"Down Along the Lionel Lines"

Darby always wanted to own the Santa Fe. Elaine over on the sofa had never shared his passion. She said, "Hmmm." He asked asked what "hmmm" meant. She said, "You misspelled 'aggressive'.”

Part of his old train sat on a section of track on the Turkish carpet: black steam engine, tender, hopper car, boxcar and caboose. Their longtime home had been a cardboard box in the basement, but they were now on a siding by the coffee table. He lay on his side studying the locomotive from ground level, and while not the Santa Fe, it was, he told her, a classic from the age of steam. Elaine said, "I thought you use spell-check. 'Aggressive’ has two G’s. It's your resume and you blow 'aggressive'."

"Thank you, Elaine. Like you're perfect." Aggressive. He reminded her Cory was coming to dinner.

She said, "Never edit yourself. You always tell me that." OK, OK. "Did you call Ned?"

"The Santa Fe diesel is red, yellow and silver, as beautiful as any locomotive could dream to be. Every Christmas I begged Santa for one, I sang him 'Santa Claus Is Coming To Town'. I asked God and every year I got royally stiffed. So much for prayer. I also wanted a bascule bridge -- b-a-s-c-u-l-e b-r-i-d-g-e.”

"You didn’t spotlight your award-winner Lemmon ads."

"I do use spell-check. Do you know what a bascule bridge is, Elaine, darling?"

“Don't be snarky. Spotlight the Lemmon Account. That was a good one. And that beer thingy."

Darby said, "It’s a drawbridge with a huge weight on one end, like the railway bridge at the government locks. It goes like this,” and he raised his forearm up and down like a crossing gate. Up and down, up and down. "I guess you don't know everything after all." Elaine glared at him. He said, "A lot of good 'Lemmon' did."

The VP/Creative Services did the dirty work and told him, "We’re cutting your job.” The agency had lost money and three large accounts, including one of his, and was chucking bodies out of the fourth floor, corporate's version of Michael Corleone telling Sonny, "It's just business." He had an appointment with HR. Human Resources sounds nurturing, like a library or grief counseling but its thin-lipped head handed him a sheaf of papers and went over his rights:

(1) Read This

(2) Talk To Your Lawyer

(3) Sign

A headhunter in a cheap suit across the hall couldn't get him a cushy ad-agency job but would enroll him in classes on interviewing and networking. Darby said, "I will not beg."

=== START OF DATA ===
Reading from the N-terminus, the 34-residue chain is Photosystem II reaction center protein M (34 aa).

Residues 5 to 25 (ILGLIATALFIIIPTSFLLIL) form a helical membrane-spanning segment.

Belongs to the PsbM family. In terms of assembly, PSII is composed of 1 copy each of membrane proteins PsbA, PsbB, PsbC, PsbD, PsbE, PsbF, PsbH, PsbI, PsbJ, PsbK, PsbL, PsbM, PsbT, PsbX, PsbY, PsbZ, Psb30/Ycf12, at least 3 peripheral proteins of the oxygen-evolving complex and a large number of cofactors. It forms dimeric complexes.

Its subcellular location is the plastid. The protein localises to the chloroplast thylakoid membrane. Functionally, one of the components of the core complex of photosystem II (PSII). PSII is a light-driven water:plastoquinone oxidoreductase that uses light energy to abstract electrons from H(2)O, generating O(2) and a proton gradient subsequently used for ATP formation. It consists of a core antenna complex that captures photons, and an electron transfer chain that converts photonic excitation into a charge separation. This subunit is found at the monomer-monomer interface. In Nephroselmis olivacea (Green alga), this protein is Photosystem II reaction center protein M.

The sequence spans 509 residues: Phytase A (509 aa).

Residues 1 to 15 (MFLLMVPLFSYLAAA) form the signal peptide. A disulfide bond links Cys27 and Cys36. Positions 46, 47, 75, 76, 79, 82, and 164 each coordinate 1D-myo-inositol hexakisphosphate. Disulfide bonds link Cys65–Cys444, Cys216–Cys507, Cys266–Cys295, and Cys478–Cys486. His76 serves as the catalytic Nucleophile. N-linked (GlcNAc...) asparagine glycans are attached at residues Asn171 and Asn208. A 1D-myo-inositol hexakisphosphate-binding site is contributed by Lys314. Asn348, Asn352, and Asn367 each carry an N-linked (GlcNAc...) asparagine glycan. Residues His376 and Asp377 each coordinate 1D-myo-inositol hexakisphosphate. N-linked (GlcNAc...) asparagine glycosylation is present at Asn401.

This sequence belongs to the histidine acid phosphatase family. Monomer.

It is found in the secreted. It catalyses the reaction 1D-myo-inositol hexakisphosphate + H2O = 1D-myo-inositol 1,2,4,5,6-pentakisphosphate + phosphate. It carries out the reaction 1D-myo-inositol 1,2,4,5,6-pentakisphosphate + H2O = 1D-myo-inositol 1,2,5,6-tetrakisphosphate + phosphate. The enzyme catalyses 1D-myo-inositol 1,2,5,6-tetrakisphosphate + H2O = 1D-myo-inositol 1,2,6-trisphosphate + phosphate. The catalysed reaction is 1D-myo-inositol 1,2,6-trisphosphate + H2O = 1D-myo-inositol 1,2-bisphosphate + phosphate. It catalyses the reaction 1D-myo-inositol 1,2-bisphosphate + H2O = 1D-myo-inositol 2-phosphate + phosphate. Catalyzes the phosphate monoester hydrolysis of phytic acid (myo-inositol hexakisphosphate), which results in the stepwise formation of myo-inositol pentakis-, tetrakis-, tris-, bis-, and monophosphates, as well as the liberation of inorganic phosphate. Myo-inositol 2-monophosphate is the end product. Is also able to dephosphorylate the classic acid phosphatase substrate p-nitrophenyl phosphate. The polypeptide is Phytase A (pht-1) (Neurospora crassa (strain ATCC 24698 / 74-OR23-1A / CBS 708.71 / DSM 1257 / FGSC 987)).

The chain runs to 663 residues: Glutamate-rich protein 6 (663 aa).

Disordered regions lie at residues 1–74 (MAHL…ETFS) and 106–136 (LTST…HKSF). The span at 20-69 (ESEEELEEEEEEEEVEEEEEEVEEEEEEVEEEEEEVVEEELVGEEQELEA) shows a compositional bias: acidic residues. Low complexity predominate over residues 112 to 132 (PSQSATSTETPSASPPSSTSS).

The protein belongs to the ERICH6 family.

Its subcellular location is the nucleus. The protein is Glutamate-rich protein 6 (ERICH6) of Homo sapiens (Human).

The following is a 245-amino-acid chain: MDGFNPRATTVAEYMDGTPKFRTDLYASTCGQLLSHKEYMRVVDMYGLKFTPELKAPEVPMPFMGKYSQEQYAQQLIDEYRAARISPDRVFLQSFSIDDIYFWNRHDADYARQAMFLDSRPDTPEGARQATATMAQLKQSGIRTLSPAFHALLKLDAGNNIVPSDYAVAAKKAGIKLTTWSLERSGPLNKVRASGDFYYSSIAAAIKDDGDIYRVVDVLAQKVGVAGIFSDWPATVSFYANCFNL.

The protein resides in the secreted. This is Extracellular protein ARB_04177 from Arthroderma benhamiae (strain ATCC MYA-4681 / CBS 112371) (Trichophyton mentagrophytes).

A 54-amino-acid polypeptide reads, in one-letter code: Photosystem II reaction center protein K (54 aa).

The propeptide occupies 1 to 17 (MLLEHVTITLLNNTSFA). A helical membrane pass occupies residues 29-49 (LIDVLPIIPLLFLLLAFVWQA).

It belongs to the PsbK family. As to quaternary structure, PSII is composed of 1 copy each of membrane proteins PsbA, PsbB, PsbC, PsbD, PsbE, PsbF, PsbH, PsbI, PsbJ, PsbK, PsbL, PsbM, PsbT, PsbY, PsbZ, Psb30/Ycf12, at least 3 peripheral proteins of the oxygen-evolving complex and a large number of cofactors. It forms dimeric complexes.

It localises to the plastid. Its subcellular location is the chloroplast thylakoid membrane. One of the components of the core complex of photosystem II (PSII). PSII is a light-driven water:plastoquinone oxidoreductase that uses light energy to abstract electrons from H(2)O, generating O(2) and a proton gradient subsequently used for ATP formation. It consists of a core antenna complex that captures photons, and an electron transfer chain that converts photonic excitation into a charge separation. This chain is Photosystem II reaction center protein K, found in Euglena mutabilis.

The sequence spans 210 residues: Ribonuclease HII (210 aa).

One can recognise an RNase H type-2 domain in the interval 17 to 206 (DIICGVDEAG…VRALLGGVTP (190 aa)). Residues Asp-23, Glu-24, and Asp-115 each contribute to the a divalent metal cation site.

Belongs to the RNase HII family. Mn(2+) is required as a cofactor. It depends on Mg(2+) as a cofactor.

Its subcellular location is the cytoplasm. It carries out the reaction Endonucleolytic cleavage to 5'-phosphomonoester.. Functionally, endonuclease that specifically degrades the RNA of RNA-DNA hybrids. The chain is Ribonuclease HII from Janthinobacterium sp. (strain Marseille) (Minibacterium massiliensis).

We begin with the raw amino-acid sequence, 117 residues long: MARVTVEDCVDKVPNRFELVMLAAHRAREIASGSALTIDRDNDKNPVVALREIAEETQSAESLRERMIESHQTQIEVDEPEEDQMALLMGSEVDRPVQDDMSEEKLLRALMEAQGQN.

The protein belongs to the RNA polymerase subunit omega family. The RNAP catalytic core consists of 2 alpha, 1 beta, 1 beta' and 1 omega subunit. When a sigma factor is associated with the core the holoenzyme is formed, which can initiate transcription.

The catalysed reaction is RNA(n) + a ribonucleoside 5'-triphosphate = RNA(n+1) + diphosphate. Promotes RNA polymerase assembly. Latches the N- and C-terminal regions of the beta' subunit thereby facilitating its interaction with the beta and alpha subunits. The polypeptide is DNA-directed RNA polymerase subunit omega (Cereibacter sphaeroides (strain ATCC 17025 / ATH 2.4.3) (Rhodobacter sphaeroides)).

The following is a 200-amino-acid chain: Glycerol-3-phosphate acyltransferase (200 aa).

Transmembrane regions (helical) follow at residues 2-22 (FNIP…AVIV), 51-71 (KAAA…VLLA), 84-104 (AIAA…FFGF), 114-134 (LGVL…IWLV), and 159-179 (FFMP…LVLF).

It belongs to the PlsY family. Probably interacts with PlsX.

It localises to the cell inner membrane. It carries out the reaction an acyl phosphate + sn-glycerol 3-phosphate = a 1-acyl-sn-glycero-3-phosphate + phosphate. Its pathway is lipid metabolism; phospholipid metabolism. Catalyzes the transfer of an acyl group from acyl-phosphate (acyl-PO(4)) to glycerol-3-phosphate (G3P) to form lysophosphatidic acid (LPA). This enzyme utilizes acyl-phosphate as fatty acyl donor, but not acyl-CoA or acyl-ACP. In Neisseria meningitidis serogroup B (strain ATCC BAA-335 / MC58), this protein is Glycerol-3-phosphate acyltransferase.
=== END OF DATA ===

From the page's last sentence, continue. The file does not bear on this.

The next day the house was quiet except for the fridge kicking on. Losing a job turns life cockeyed and tints perception. A photograph taken when their daughter graduated from high school with them all smiling looks like someone else’s family. It does not, however, rank just below losing a family member but kicks off a grieving process: shock, disbelief, grief, anger and lawyers, condolences, offers to help and eulogies. Mourners phoned not knowing if he was weeping or sitting in the dark, locked & loaded. He was neither, but was performing in Tom Sawyer and Huck Finn Attend Their Own Funeral.


In Edward Hopper’s “Early Sunday Morning,” a row of stores stand darkened, a barber pole and fire hydrant cast long shadows along the pavement, blinds are half-pulled. Not a soul is in sight, but that makes it real. Who’s up early on Sunday anyway?

Early on his first post-career Sunday morning, Darby lay in bed in the crepuscular light before the sun elbowed through low-level clouds. The night that had tormented him had disappeared into the dawn. Three joggers had the road to themselves. He caught a fragment of conversation; one of them laughed. He had nothing to do, no Monday morning meetings, no lurking presentations. The days had been hot for this part of the country. This morning on Dogfish Island -- where did they get that nickname? -- was Puget Sound cool, with the bedroom curtains gently blowing in.

He read some Billy Collins then got up and made coffee.


Elaine said, "You're letting this paralyze you."

"Never," Darby told her from the railroad tracks and handed her his laptop. She set his resume on the end table and looked at the screen as if scanning for spam on diet pills. She read aloud, "'Big-Data Engineer, Full-Stack Developer, Engineer for Logistics, Forklift Operator, Clinical Research Associate Regulatory Manager, and Medical Writer'. So?"

"They're the hot jobs."

"This is what you've longed to do, drive a forklift."